Van and car registrations down due to supply challenges

The UK light commercial vehicle (LCV) market declined by -27.6% to 40,613 units in March, according to the latest figures published by the Society of Motor Manufacturers and Traders (SMMT).

Newly registered large vans, which represent more than two thirds of the LCV market, totalled 29,230 units, -18.9% on March last year, while medium-sized vehicles weighing greater than 2.0 tonnes to 2.5 tonnes declined by -27.6%. Small vans, meanwhile, decreased by -70.8% and pickups by -48.4%.  

Battery electric vans continue to attract interest as businesses renewing their fleets look to meet tighter air quality regulations in urban areas, with registrations rising by 17.7% year-on-year to 1,909 units. Compared with Q1 last year, electric van uptake increased by 68.9% to a market share of 5.8%, more than double a year ago but still some distance behind fully electric passenger cars. 

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Meanwhile, UK new car registrations fell by -14.3% to 243,479 units in March. Making it the weakest March since 1998, which was prior to the introduction of the two-plate system. Given around 20% of total annual registrations are usually recorded in March, the result is disappointing for the sector.  

While private registrations grew by 8.2% in the month, large fleet registrations, meanwhile, declined by -34.4% as manufacturers prioritised private consumer and smaller business orders.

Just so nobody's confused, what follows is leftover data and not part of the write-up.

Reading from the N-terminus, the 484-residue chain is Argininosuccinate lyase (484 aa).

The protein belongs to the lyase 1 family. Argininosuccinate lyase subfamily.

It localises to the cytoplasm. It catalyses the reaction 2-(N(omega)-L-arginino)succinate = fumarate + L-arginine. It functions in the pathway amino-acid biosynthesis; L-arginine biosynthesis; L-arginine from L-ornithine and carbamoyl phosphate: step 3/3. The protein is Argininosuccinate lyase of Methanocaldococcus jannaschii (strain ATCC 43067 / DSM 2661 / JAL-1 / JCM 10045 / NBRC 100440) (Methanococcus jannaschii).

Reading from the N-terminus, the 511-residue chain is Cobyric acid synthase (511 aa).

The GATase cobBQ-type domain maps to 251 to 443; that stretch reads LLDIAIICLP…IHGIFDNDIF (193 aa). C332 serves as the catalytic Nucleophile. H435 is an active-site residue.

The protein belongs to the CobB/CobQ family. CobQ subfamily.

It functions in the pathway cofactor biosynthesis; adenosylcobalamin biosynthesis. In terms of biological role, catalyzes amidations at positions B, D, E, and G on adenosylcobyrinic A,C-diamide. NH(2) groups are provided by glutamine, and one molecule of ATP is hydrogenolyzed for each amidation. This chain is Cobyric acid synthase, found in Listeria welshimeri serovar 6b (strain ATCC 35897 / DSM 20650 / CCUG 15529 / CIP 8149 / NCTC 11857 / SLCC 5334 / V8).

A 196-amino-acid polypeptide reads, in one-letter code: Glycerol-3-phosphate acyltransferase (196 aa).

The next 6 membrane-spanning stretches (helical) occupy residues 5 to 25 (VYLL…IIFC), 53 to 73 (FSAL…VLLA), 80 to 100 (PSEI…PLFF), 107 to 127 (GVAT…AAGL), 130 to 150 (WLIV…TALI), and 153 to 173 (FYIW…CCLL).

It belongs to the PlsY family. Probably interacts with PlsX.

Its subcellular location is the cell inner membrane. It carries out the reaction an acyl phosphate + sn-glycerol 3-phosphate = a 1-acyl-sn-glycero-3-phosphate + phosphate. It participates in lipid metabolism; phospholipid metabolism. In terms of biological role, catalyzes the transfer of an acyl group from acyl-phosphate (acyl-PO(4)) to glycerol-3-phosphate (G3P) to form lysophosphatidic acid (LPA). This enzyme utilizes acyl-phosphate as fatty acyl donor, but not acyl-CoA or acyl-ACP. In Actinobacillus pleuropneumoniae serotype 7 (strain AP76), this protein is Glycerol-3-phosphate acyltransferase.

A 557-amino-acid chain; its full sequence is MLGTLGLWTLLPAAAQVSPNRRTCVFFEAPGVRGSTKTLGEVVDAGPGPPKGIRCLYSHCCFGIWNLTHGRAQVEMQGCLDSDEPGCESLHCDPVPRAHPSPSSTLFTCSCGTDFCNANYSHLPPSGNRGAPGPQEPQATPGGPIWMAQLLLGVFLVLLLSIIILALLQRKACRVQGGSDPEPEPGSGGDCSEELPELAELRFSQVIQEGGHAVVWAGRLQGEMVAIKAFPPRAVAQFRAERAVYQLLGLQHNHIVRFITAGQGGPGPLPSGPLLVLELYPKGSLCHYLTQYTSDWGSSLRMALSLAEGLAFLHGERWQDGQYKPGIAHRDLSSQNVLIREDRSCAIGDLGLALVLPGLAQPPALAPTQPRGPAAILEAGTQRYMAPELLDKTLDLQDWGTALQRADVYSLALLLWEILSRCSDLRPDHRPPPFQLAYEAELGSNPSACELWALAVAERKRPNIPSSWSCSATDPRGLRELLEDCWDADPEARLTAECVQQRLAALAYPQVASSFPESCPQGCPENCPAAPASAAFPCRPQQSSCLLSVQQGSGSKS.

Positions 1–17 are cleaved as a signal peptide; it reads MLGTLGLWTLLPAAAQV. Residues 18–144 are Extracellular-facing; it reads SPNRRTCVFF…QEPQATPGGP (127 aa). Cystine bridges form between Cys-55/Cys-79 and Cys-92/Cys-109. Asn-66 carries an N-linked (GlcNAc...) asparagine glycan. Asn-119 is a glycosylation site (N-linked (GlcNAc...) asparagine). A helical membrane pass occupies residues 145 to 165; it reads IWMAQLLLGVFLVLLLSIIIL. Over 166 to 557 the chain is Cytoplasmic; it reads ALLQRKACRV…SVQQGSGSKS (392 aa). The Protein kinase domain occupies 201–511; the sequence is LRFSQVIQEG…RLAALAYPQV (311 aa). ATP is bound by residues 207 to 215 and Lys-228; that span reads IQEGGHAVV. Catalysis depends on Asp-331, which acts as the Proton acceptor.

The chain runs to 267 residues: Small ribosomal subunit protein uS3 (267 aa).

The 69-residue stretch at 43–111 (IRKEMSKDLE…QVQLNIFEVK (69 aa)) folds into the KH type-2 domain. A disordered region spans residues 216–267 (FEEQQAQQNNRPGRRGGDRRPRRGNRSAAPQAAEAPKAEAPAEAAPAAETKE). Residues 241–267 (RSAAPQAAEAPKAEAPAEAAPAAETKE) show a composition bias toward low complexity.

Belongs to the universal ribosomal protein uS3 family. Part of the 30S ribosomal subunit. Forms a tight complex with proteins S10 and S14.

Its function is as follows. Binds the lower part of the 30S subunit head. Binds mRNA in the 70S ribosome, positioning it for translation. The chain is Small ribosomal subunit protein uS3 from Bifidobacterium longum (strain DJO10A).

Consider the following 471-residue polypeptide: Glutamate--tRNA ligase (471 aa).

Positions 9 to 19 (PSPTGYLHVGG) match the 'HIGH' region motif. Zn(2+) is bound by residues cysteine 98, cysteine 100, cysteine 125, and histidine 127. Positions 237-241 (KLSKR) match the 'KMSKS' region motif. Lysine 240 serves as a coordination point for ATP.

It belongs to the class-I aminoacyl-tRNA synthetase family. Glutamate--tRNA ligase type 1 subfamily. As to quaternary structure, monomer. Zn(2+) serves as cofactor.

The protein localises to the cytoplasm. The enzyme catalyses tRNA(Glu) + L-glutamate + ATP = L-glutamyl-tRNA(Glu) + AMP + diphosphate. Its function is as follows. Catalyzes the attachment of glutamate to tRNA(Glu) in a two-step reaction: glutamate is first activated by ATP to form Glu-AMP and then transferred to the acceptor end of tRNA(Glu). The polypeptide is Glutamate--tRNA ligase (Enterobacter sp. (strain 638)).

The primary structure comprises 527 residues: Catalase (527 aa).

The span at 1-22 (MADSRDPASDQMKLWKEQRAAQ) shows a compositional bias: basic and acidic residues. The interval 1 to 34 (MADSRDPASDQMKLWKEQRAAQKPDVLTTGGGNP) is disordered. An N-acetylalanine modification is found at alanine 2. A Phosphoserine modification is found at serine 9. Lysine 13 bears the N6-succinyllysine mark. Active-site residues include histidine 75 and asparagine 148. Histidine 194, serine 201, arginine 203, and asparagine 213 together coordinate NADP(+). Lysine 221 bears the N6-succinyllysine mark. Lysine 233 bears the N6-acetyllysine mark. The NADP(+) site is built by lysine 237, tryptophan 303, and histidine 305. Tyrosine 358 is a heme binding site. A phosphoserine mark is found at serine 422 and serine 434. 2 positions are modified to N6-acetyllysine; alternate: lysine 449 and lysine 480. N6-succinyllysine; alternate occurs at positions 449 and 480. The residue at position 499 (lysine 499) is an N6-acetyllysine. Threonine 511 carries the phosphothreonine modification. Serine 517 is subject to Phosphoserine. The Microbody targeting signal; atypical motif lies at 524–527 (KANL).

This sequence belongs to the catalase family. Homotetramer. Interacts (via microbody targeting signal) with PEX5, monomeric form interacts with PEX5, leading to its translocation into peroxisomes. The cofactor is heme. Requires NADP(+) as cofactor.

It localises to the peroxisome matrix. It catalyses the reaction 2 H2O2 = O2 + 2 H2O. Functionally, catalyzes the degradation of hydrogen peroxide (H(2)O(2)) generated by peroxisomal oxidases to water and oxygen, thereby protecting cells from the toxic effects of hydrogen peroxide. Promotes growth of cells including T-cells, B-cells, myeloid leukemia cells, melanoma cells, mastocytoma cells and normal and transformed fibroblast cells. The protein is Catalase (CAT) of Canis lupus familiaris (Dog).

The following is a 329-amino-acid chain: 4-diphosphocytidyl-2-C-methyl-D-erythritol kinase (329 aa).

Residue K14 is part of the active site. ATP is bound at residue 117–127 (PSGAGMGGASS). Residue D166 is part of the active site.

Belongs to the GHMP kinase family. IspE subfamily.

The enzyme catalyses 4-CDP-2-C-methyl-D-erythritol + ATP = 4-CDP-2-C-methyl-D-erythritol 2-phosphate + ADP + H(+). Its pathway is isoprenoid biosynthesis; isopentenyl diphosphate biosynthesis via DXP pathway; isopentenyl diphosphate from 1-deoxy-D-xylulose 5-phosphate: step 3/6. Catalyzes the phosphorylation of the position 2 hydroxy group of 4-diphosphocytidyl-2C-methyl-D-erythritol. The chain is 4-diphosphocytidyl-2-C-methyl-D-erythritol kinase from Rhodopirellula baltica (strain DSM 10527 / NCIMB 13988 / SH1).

Responding to the latest data, BVRLA Chief Executive Gerry Keaney said: “The supply chain challenges that beset our industry show no sign of abating, and their impact on the fleet sector is being amplified by manufacturers prioritising other channels. This short-sighted approach will cause broader issues across the industry. A healthy fleet sector brings stability through long-term contracts, while accelerating the adoption of new technologies and bringing cleaner vehicles to the UK’s roads. 

 “As a result of restricting vehicle supply to the fleet sector, the inevitable consequences are going to be increased costs to businesses, reduced choice to drivers, and higher emission levels. The shift away from fleet has gone too far and needs to be addressed before the impacts are seen on an economic and environmental scale.”

More information on the SMMT website